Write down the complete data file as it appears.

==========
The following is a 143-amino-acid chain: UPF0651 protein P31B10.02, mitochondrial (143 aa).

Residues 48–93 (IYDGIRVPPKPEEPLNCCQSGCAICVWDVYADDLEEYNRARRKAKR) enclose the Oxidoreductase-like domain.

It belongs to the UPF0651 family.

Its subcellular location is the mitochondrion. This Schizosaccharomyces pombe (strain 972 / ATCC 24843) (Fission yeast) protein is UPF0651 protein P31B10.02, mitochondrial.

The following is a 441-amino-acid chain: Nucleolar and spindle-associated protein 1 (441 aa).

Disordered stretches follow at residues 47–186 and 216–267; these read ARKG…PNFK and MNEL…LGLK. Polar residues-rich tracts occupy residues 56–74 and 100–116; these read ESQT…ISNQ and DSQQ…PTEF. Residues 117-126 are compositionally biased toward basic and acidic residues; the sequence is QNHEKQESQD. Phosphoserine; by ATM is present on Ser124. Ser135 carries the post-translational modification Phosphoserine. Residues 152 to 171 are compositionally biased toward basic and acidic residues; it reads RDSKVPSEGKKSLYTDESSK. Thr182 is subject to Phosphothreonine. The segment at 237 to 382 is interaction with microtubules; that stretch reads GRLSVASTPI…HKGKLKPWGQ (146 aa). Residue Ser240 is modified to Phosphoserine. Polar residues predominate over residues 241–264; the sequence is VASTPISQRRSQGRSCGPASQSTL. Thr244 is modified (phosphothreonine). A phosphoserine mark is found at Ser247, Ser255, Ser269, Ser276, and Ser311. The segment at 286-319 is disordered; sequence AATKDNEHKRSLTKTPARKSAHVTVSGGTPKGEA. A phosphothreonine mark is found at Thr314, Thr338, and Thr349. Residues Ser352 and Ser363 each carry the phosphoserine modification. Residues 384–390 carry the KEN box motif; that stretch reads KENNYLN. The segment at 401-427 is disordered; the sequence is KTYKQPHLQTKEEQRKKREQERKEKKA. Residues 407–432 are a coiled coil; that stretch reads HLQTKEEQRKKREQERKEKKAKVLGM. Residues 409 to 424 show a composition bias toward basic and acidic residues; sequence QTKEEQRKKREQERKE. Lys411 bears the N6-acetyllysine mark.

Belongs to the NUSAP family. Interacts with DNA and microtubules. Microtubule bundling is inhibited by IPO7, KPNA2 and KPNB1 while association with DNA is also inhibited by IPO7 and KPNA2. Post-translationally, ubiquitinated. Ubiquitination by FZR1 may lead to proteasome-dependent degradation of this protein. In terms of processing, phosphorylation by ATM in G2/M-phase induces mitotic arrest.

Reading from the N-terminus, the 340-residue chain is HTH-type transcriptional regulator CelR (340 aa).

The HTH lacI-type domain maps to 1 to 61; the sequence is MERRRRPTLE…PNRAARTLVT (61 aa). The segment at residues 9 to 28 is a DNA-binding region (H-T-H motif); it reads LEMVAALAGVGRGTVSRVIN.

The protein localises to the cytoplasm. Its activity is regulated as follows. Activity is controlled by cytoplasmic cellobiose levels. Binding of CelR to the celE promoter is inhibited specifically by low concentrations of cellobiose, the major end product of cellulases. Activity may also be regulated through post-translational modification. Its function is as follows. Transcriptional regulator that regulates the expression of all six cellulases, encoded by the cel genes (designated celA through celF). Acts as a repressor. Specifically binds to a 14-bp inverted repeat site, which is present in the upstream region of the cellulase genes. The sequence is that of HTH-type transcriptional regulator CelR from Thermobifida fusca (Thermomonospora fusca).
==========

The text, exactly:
The following is a 143-amino-acid chain: UPF0651 protein P31B10.02, mitochondrial (143 aa).

Residues 48–93 (IYDGIRVPPKPEEPLNCCQSGCAICVWDVYADDLEEYNRARRKAKR) enclose the Oxidoreductase-like domain.

It belongs to the UPF0651 family.

Its subcellular location is the mitochondrion. This Schizosaccharomyces pombe (strain 972 / ATCC 24843) (Fission yeast) protein is UPF0651 protein P31B10.02, mitochondrial.

The following is a 441-amino-acid chain: Nucleolar and spindle-associated protein 1 (441 aa).

Disordered stretches follow at residues 47–186 and 216–267; these read ARKG…PNFK and MNEL…LGLK. Polar residues-rich tracts occupy residues 56–74 and 100–116; these read ESQT…ISNQ and DSQQ…PTEF. Residues 117-126 are compositionally biased toward basic and acidic residues; the sequence is QNHEKQESQD. Phosphoserine; by ATM is present on Ser124. Ser135 carries the post-translational modification Phosphoserine. Residues 152 to 171 are compositionally biased toward basic and acidic residues; it reads RDSKVPSEGKKSLYTDESSK. Thr182 is subject to Phosphothreonine. The segment at 237 to 382 is interaction with microtubules; that stretch reads GRLSVASTPI…HKGKLKPWGQ (146 aa). Residue Ser240 is modified to Phosphoserine. Polar residues predominate over residues 241–264; the sequence is VASTPISQRRSQGRSCGPASQSTL. Thr244 is modified (phosphothreonine). A phosphoserine mark is found at Ser247, Ser255, Ser269, Ser276, and Ser311. The segment at 286-319 is disordered; sequence AATKDNEHKRSLTKTPARKSAHVTVSGGTPKGEA. A phosphothreonine mark is found at Thr314, Thr338, and Thr349. Residues Ser352 and Ser363 each carry the phosphoserine modification. Residues 384–390 carry the KEN box motif; that stretch reads KENNYLN. The segment at 401-427 is disordered; the sequence is KTYKQPHLQTKEEQRKKREQERKEKKA. Residues 407–432 are a coiled coil; that stretch reads HLQTKEEQRKKREQERKEKKAKVLGM. Residues 409 to 424 show a composition bias toward basic and acidic residues; sequence QTKEEQRKKREQERKE. Lys411 bears the N6-acetyllysine mark.

Belongs to the NUSAP family. Interacts with DNA and microtubules. Microtubule bundling is inhibited by IPO7, KPNA2 and KPNB1 while association with DNA is also inhibited by IPO7 and KPNA2. Post-translationally, ubiquitinated. Ubiquitination by FZR1 may lead to proteasome-dependent degradation of this protein. In terms of processing, phosphorylation by ATM in G2/M-phase induces mitotic arrest.

Reading from the N-terminus, the 340-residue chain is HTH-type transcriptional regulator CelR (340 aa).

The HTH lacI-type domain maps to 1 to 61; the sequence is MERRRRPTLE…PNRAARTLVT (61 aa). The segment at residues 9 to 28 is a DNA-binding region (H-T-H motif); it reads LEMVAALAGVGRGTVSRVIN.

The protein localises to the cytoplasm. Its activity is regulated as follows. Activity is controlled by cytoplasmic cellobiose levels. Binding of CelR to the celE promoter is inhibited specifically by low concentrations of cellobiose, the major end product of cellulases. Activity may also be regulated through post-translational modification. Its function is as follows. Transcriptional regulator that regulates the expression of all six cellulases, encoded by the cel genes (designated celA through celF). Acts as a repressor. Specifically binds to a 14-bp inverted repeat site, which is present in the upstream region of the cellulase genes. The sequence is that of HTH-type transcriptional regulator CelR from Thermobifida fusca (Thermomonospora fusca).